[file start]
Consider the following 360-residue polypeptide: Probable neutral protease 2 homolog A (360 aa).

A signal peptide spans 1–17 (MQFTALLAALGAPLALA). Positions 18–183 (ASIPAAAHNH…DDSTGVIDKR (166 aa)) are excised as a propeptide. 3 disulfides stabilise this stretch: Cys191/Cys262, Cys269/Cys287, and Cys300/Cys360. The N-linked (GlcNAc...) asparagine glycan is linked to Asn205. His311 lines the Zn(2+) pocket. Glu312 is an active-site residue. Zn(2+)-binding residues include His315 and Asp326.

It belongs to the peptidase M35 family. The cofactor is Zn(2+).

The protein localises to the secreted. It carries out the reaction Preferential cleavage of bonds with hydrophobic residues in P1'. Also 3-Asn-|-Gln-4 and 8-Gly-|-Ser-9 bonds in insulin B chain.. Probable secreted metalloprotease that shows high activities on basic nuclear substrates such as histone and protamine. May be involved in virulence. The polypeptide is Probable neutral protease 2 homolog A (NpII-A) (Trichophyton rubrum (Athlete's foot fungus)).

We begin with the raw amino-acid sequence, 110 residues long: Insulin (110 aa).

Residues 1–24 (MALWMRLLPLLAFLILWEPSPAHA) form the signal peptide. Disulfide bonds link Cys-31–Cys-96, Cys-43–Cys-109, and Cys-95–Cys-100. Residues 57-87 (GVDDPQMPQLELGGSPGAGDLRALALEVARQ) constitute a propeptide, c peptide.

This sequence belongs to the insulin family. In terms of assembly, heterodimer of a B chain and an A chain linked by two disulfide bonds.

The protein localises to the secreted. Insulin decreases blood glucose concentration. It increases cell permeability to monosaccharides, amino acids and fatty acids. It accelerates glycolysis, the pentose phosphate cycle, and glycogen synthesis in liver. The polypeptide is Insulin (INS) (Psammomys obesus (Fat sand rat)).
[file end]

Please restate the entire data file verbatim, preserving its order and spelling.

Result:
Consider the following 360-residue polypeptide: Probable neutral protease 2 homolog A (360 aa).

A signal peptide spans 1–17 (MQFTALLAALGAPLALA). Positions 18–183 (ASIPAAAHNH…DDSTGVIDKR (166 aa)) are excised as a propeptide. 3 disulfides stabilise this stretch: Cys191/Cys262, Cys269/Cys287, and Cys300/Cys360. The N-linked (GlcNAc...) asparagine glycan is linked to Asn205. His311 lines the Zn(2+) pocket. Glu312 is an active-site residue. Zn(2+)-binding residues include His315 and Asp326.

It belongs to the peptidase M35 family. The cofactor is Zn(2+).

The protein localises to the secreted. It carries out the reaction Preferential cleavage of bonds with hydrophobic residues in P1'. Also 3-Asn-|-Gln-4 and 8-Gly-|-Ser-9 bonds in insulin B chain.. Probable secreted metalloprotease that shows high activities on basic nuclear substrates such as histone and protamine. May be involved in virulence. The polypeptide is Probable neutral protease 2 homolog A (NpII-A) (Trichophyton rubrum (Athlete's foot fungus)).

We begin with the raw amino-acid sequence, 110 residues long: Insulin (110 aa).

Residues 1–24 (MALWMRLLPLLAFLILWEPSPAHA) form the signal peptide. Disulfide bonds link Cys-31–Cys-96, Cys-43–Cys-109, and Cys-95–Cys-100. Residues 57-87 (GVDDPQMPQLELGGSPGAGDLRALALEVARQ) constitute a propeptide, c peptide.

This sequence belongs to the insulin family. In terms of assembly, heterodimer of a B chain and an A chain linked by two disulfide bonds.

The protein localises to the secreted. Insulin decreases blood glucose concentration. It increases cell permeability to monosaccharides, amino acids and fatty acids. It accelerates glycolysis, the pentose phosphate cycle, and glycogen synthesis in liver. The polypeptide is Insulin (INS) (Psammomys obesus (Fat sand rat)).